Gaussian bubble clusters

Joe Neeman June 15, 2020

Suppose I ask you to divide \(\mathbb{R}^n\) into two pieces of fixed Gaussian measure so that the surface area of the boundary is as small as possible. The Gaussian isoperimetric inequality states that the best way to do it is by cutting \(\mathbb{R}^n\) with a hyperplane:

Gaussian half-space

Now what if I ask for three parts instead of two? That is: divide \(\mathbb{R}^n\) into three pieces of fixed Gaussian measure so as to minimize the surface area of the boundary. I solved this recently with Emanuel Milman; the answer is what we call a "tripod" partition (a.k.a. the "standard Y" or the "peace sign" partition):

Gaussian tripod

Ok, but if there are three parts, then why is this called a Gaussian double-bubble? It's from analogy with the (more famous) Euclidean double-bubble problem, which asks for a surface-area-minimizing partition of \(\mathbb{R}^n\) into three pieces with given Lebesgue measure (one of the measures is necessarily infinite). We're definitely justified in calling this a double-bubble problem, because the answer looks like one:

Euclidean double-bubble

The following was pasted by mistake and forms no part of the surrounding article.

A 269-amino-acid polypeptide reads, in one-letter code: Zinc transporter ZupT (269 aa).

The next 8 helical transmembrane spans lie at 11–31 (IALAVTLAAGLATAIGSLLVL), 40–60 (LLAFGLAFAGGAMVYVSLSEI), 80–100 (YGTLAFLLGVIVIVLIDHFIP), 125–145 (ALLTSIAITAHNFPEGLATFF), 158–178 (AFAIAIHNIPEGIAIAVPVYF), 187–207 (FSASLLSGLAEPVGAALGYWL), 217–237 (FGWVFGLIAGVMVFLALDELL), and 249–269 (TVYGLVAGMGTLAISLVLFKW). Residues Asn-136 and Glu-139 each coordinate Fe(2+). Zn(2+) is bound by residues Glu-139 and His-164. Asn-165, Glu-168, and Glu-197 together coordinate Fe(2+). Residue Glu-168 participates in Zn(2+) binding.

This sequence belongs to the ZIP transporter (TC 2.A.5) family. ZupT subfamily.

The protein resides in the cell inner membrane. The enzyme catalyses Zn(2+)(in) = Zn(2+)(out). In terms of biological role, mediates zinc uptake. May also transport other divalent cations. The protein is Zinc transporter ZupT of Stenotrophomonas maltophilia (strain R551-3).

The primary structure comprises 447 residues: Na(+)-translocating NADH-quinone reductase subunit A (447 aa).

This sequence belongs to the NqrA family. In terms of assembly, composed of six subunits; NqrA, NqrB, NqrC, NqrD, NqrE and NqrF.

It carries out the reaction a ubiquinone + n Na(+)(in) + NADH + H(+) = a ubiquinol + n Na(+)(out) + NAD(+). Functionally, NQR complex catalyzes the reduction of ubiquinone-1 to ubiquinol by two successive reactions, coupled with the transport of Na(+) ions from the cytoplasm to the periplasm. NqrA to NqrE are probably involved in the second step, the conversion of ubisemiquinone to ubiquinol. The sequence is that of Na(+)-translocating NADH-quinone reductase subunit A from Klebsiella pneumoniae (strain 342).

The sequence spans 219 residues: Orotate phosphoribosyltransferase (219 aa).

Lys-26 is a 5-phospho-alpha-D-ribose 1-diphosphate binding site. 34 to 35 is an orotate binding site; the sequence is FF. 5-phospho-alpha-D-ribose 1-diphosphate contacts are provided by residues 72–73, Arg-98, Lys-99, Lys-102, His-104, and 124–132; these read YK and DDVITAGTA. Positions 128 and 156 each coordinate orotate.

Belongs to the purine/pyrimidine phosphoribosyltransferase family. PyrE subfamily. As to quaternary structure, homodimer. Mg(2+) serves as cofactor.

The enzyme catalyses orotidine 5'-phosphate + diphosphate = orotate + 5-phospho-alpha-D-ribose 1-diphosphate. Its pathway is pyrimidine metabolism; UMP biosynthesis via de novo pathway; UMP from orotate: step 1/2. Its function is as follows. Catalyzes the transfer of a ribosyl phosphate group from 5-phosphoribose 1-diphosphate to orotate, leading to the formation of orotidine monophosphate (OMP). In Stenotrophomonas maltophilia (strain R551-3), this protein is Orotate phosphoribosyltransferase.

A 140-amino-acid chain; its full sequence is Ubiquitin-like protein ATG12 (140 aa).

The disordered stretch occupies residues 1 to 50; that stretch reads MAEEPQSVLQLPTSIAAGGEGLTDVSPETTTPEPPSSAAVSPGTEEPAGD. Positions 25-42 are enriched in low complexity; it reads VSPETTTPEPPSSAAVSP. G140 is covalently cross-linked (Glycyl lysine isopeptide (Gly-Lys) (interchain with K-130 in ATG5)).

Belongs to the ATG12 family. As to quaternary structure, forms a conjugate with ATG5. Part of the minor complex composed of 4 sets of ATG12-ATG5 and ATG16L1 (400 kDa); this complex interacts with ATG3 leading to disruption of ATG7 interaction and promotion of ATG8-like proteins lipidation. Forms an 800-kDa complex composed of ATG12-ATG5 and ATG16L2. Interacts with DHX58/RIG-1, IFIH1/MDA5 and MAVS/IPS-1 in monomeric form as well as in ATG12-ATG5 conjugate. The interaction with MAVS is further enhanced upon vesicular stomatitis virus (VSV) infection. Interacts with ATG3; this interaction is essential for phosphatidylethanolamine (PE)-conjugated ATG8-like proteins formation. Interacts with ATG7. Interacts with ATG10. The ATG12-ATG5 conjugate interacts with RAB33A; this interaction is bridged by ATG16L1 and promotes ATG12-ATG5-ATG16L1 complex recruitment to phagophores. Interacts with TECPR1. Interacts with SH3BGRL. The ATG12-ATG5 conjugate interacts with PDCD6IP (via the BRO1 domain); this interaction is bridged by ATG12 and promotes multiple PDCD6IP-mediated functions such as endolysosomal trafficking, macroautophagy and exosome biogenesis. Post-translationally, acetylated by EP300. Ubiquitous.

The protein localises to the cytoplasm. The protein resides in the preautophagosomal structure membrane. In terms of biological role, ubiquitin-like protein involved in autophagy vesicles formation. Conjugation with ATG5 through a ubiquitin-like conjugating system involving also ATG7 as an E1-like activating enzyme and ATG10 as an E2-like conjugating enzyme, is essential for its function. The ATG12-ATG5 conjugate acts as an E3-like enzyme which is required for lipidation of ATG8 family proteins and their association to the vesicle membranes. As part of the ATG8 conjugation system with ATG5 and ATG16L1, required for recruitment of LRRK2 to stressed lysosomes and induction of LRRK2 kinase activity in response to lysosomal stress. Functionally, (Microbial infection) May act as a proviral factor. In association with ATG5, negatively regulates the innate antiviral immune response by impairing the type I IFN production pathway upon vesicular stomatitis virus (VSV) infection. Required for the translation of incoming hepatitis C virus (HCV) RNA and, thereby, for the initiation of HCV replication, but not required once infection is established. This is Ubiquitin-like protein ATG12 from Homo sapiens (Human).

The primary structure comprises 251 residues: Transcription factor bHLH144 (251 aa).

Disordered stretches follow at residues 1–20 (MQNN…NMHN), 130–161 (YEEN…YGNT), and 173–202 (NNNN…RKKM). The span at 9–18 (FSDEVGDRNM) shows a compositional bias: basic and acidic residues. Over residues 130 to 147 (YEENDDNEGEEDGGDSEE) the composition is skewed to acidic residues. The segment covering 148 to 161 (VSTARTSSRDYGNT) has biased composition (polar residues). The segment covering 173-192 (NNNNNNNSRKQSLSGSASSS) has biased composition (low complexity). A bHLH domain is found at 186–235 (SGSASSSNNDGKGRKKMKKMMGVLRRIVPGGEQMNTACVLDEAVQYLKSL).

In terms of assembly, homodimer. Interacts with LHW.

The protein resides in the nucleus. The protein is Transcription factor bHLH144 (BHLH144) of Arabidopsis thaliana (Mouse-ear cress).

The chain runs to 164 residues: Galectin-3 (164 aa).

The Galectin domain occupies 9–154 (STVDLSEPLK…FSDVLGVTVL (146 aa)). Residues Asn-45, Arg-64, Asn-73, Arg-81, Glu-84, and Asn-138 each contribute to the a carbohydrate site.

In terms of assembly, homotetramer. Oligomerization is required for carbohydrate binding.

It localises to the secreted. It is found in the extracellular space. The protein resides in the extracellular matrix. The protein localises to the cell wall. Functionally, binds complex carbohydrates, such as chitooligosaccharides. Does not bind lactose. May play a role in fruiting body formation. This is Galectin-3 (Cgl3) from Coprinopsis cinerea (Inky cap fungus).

In the words of all those annoying standardized tests: the Gaussian double bubble is to the Gaussian isoperimetric inequality as the Euclidean double bubble is to the Euclidean isoperimetric inequality. That's why we call it a Gaussian double bubble.

What about more bubbles? In general, multi-bubble problems seem to be hard: the solution to the Euclidean triple-bubble problem is known only in two dimensions, and the Euclidean quadruple-bubble is not understood in any setting. However, a follow-up paper by Emanuel Milman and I solves the Gaussian \(k\)-bubble problem in \(n\) dimensions (i.e. we can find the optimal split of \(\mathbb{R}^n\) into \(k+1\) parts) whenever \(n \ge k\). For example, here's an optimal Gaussian triple bubble in three dimensions:

Gaussian triple-bubble